Intervertebral disc degeneration and back pain place a significant burden on veteran health. Pathology of the cartilage and bony endplate adjacent to the disc is observed concomitant with disc degeneration, and is strongly associated with the occurrence of back pain. Despite this, there has been little research effort placed on regeneration of the vertebral endplate in conjunction with the treatment of disc degeneration. The objective of this proposal is to develop and evaluate a composite engineered biologic intervertebral disc and vertebral endplate construct as a strategy for spinal regeneration. This will be accomplished via two specific aims:
Aim 1 : Engineer biologic disc constructs with endplates (eDAPS) at multiple size scales (small animal to human) and evaluate the functional maturation and integration of these constructs with in vitro culture. In this aim, engineered discs will be fabricated at multiple size scales either with (eDAPS) or without (DAPS) the addition of porous polymer foam endplates. Constructs will be seeded with disc cells, and cultured in chemically defined media supplemented with TGF-?3 for up to 15 weeks. At each time point, the functional and compositional maturation of the constructs will be evaluated by MRI T2 mapping, histology, biochemical assays and mechanical testing.
Aim 2 : Determine whether vertebral endplate replacement enhances maintenance of engineered disc (DAPS) structure, composition and nutrition using a pre-clinical rabbit model. For this aim, pre- cultured DAPS alone (no endplate region), or eDAPS with or without hydroxyapaptite incorporated in the endplate region will be implanted in the rabbit lumbar spine for 12 weeks. Construct nutrition, vascularity, composition and mechanical function will be evaluated via in vivo post-contrast enhanced MRI, CT, biochemical assays, histology and mechanical testing. It is anticipated that the results from this research will advance the clinical treatment of pain related to intervertebral disc and vertebral endplate degeneration. The proposed research will be combined with additional training and career development activities, including formal coursework, grant writing workshops, conference presentations, teaching and student mentoring throughout the duration of the career development award period. The research and training activities will be supported by Dr. Gullbrand's dedicated team of mentors, and will position her for success as a future independent faculty member and VA investigator.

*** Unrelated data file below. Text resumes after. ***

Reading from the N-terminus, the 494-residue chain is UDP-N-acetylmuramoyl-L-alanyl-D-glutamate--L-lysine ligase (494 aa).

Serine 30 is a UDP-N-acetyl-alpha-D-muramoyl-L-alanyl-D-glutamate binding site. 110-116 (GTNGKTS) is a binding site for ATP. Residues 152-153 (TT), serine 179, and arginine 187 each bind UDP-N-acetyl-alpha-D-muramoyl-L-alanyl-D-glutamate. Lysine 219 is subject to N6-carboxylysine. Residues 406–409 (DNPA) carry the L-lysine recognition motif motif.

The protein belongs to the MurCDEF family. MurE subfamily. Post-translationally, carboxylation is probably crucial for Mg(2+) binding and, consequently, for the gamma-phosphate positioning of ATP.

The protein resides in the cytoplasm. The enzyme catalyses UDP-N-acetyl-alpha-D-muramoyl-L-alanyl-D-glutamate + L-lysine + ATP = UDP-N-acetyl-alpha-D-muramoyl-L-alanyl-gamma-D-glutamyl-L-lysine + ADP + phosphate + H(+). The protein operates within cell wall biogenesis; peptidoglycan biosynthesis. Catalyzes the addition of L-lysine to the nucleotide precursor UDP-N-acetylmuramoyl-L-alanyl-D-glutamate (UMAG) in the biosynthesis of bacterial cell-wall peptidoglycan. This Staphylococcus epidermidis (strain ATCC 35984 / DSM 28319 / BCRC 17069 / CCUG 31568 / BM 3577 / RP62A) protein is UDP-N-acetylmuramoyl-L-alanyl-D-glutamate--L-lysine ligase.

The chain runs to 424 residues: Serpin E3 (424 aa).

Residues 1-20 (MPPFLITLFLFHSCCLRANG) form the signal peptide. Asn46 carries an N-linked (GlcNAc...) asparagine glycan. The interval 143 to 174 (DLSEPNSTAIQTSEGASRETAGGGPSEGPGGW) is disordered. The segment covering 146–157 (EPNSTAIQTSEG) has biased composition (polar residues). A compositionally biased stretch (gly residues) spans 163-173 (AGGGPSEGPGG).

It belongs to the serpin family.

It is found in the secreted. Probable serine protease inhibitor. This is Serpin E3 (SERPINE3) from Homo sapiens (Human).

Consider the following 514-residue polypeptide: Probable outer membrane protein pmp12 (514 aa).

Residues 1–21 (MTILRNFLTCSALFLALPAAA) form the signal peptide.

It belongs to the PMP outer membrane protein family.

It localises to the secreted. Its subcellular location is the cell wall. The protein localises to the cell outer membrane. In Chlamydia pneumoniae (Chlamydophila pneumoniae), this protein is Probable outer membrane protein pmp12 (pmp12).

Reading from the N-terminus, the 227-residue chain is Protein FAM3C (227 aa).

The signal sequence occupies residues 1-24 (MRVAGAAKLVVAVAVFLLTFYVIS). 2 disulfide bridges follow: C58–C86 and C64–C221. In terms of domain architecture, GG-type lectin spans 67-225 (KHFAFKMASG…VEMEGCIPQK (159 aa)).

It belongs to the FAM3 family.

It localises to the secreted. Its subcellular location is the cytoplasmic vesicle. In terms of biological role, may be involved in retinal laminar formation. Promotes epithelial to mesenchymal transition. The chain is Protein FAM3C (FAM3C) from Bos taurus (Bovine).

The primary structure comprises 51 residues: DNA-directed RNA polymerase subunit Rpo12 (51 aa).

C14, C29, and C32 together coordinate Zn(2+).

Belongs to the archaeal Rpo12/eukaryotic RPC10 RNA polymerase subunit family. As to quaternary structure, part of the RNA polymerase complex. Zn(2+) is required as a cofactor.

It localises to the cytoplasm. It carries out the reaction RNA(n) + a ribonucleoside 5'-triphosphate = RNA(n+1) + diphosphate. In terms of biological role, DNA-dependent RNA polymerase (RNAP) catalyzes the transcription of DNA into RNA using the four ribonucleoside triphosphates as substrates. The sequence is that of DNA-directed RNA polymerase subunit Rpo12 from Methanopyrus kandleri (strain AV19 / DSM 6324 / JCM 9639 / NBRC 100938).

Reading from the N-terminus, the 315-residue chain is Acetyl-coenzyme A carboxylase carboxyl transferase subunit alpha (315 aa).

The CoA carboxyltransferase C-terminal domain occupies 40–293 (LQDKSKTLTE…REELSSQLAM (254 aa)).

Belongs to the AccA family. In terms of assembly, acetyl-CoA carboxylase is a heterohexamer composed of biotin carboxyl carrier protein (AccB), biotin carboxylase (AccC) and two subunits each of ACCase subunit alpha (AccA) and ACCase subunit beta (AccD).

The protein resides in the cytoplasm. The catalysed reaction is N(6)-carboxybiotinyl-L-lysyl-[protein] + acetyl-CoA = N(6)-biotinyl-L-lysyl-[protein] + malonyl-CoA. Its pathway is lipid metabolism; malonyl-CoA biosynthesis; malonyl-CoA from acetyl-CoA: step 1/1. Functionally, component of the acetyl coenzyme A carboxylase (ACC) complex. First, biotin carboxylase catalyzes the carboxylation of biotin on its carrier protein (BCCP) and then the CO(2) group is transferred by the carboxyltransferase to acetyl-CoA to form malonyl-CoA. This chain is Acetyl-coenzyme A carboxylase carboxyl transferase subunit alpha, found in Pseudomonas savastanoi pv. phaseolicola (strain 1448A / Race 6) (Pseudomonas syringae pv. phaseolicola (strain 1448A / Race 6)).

The research objective of this proposal is to elucidate the role of the vertebral endplate in a novel treatment strategy for intervertebral disc degeneration, with the aim of advancing veteran care for low back pain and disc degeneration. The proposed research builds on Dr. Gullbrand's previous research experience in animal models, disc nutrition and imaging, while allowing her to develop new skills and expertise in disc biology and tissue engineering. The proposed research is complimentary to the objectives of her mentors' VA-funded research efforts in this area. This Career Development Award proposal identifies a mentoring team, career development and research activities that will support Dr. Gullbrand in transitioning towards a position as an independent VA investigator.